Tuesday, April 21, 2009

Fox Nation

Senior Bush figures could be prosecuted for torture, says Obama

President says use of waterboarding showed US had 'lost moral bearings' as Dick Cheney says CIA memos showed torture delivered 'good' intelligence

He said the use of torture reflected America "losing our moral bearings".

He said his attorney general, Eric Holder, was conducting an investigation and the decision rested with him. Obama last week ruled out prosecution of CIA agents who carried out the interrogation of suspected al-Qaida members at Guantánamo and secret prisons around the world.

But for the first time today he opened up the possibility that those in the administration who gave the go-ahead for the use of waterboarding could be prosecuted.

The revelation will enrage senior Bush administration figures such as the former vice-president Dick Cheney.

The Obama administration views the use of waterboarding as torture, while Cheney claims it is not.

Obama, taking questions from the press during a visit by King Abdullah of Jordan, reiterated he did not believe in prosecution of those CIA agents who carried out the interrogations within the guidelines set down for them. But "with respect to shoe who formulated'' the policies, "that is going to be more of a decision for the attorney general within the parameters of various laws". He added: "I don't want to prejudge that."

Ewen MacAskill on Obama's reluctance to prosecute torturers Link to this audio

He also opened the way for a Congressional inquiry into the issue.


Google Book Search settlement gives Google a virtual monopoly over literature

Writing on O'Reilly Radar, preeminent legal scholar Pamela Samuelson cuts through the distractions associated with the Google Book Search/Authors Guild settlement and goes right to the heart of the matter: Google, in acceding to the Authors Guild's requests, have attained a legal near-monopoly on searching and distributing the majority of books ever published.

The Authors Guild -- which represents a measly 8000 writers -- brought a class action against Google on behalf of all literary copyright holders, even the authors of the millions of "orphan works" whose rightsholders can't be located. Once that class was certified, whatever deal Google struck with the class became binding on every work of literature ever produced. The odds are that this feat won't ever be repeated, which means that Google is the only company in the world that will have a clean, legal way of offering all these books in search results.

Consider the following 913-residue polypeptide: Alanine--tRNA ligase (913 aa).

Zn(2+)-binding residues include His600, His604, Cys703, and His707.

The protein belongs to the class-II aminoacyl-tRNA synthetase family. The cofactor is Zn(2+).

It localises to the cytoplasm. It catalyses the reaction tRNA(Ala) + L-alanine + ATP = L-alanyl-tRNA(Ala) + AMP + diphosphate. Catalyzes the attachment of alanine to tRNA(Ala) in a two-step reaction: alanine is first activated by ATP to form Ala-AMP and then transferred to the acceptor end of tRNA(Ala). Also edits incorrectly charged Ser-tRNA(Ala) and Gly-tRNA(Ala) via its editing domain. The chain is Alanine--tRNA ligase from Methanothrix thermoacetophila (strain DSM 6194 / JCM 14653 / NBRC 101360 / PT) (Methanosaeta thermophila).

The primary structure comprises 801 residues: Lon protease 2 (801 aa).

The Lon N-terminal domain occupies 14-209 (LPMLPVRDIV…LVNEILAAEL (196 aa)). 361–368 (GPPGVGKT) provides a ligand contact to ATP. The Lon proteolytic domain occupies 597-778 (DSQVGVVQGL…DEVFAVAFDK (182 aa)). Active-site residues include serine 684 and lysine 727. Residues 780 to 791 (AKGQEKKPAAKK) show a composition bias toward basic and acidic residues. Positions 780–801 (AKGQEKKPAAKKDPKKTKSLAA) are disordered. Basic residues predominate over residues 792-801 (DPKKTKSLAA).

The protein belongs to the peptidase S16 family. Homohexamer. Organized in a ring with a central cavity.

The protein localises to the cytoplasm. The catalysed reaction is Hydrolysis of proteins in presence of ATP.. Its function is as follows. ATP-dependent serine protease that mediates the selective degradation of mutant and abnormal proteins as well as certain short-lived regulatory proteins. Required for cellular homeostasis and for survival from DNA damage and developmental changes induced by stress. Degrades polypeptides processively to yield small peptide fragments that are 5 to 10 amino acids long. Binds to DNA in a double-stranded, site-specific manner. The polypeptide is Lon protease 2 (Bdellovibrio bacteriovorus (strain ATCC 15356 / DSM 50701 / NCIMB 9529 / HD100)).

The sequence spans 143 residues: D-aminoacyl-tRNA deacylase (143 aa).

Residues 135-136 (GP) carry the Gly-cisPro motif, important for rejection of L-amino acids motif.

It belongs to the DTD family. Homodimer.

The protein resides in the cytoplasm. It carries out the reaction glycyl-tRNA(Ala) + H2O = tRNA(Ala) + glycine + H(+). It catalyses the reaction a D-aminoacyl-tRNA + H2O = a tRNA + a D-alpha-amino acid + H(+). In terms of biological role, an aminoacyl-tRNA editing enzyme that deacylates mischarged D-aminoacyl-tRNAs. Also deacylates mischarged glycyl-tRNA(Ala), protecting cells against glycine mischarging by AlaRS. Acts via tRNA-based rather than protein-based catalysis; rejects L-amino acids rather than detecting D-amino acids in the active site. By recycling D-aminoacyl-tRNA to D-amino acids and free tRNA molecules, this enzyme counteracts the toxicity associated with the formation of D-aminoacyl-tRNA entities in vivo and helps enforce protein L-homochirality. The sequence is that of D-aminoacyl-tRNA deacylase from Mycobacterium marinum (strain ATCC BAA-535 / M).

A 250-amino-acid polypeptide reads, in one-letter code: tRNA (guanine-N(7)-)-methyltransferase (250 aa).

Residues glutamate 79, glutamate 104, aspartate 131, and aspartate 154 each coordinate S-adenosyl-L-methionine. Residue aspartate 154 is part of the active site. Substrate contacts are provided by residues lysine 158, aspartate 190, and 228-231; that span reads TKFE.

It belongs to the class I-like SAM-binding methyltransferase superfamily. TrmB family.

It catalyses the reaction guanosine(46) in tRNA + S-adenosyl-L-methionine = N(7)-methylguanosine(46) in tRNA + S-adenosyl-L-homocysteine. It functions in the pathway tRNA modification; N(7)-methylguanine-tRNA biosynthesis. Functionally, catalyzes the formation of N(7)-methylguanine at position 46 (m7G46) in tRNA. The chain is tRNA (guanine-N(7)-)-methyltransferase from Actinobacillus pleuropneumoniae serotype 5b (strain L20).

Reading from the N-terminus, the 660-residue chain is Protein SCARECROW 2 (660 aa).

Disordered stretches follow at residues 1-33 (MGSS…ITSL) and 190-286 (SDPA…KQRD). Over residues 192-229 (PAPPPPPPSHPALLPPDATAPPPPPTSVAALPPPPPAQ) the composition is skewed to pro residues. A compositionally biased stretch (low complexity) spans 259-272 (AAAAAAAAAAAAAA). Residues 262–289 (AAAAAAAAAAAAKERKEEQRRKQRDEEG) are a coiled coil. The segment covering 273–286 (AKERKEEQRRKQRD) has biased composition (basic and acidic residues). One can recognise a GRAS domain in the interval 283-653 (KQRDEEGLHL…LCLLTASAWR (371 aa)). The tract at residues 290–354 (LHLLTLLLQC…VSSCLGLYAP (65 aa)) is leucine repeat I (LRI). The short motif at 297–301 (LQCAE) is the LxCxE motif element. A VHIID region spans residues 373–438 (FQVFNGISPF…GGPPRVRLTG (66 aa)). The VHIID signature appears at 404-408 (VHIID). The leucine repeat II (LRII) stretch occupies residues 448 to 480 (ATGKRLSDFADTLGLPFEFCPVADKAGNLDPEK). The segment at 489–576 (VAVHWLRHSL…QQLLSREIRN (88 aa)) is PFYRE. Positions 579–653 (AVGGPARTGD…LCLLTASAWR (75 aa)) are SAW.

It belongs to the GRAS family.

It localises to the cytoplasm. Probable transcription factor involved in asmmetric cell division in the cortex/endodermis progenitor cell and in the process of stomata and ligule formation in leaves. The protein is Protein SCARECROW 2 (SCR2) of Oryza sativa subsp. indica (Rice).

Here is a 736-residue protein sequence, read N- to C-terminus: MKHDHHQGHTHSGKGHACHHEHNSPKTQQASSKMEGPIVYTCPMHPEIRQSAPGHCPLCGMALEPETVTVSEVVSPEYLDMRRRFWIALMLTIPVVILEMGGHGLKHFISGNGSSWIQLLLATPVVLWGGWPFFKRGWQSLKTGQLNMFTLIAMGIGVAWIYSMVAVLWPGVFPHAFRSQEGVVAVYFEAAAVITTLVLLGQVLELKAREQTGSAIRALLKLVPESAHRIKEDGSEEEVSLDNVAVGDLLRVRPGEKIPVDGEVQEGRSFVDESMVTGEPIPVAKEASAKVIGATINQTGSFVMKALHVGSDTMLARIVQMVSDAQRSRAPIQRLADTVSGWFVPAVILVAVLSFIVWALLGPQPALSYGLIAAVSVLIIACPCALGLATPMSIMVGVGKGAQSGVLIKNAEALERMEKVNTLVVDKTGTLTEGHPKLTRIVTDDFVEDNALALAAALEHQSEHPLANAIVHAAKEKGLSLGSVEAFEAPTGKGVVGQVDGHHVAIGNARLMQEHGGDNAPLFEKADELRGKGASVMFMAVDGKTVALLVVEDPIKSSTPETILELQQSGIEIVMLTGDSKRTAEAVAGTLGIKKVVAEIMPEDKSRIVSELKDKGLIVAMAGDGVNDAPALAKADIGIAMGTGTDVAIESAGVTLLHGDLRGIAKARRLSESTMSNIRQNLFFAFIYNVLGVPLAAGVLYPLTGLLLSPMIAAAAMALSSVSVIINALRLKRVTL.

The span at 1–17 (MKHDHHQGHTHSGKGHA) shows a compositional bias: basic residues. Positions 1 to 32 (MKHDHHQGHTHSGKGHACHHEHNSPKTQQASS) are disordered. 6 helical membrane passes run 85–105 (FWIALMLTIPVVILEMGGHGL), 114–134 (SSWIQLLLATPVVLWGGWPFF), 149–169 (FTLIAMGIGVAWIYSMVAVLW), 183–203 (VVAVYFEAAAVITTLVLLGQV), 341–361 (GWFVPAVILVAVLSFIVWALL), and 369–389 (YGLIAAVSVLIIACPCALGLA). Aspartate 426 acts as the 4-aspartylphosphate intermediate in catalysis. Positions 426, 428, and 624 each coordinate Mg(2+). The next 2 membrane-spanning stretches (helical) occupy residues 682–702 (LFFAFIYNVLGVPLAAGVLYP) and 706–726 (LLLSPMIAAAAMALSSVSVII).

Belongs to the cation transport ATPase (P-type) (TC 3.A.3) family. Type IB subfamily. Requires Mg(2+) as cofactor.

The Authors Guild and the American Association of Publishers (who took part in the settlement) totally missed the real risk of Google Book Search: they were worried about some notional income from advertising that they might miss out on. But the real risk is that Google could end up as the sole source of ultimate power in book discovery, distribution and sales. As the only legal place where all books can be searched, Google gets enormous market power: the structure of their search algorithm can make bestsellers or banish books to obscurity. The leverage they attain over publishing and authors through this settlement is incalculable.

I like Google. I worry about the privacy implications of some of their technology, and I wish they had more spine when it came to censoring search results in China, but I think they make incredibly awesome search tools and every person I know who works at Google is a class-A mensch and a certified smart person (a rare combination).

But no one, not Google, not Santa Claus, should have this kind of leverage over the entire world of literature. It's abominable. No one benefits when markets consolidate into a single monopoly gatekeeper -- not even the gatekeeper, who is apt to lose its edge without competition to keep it sharp.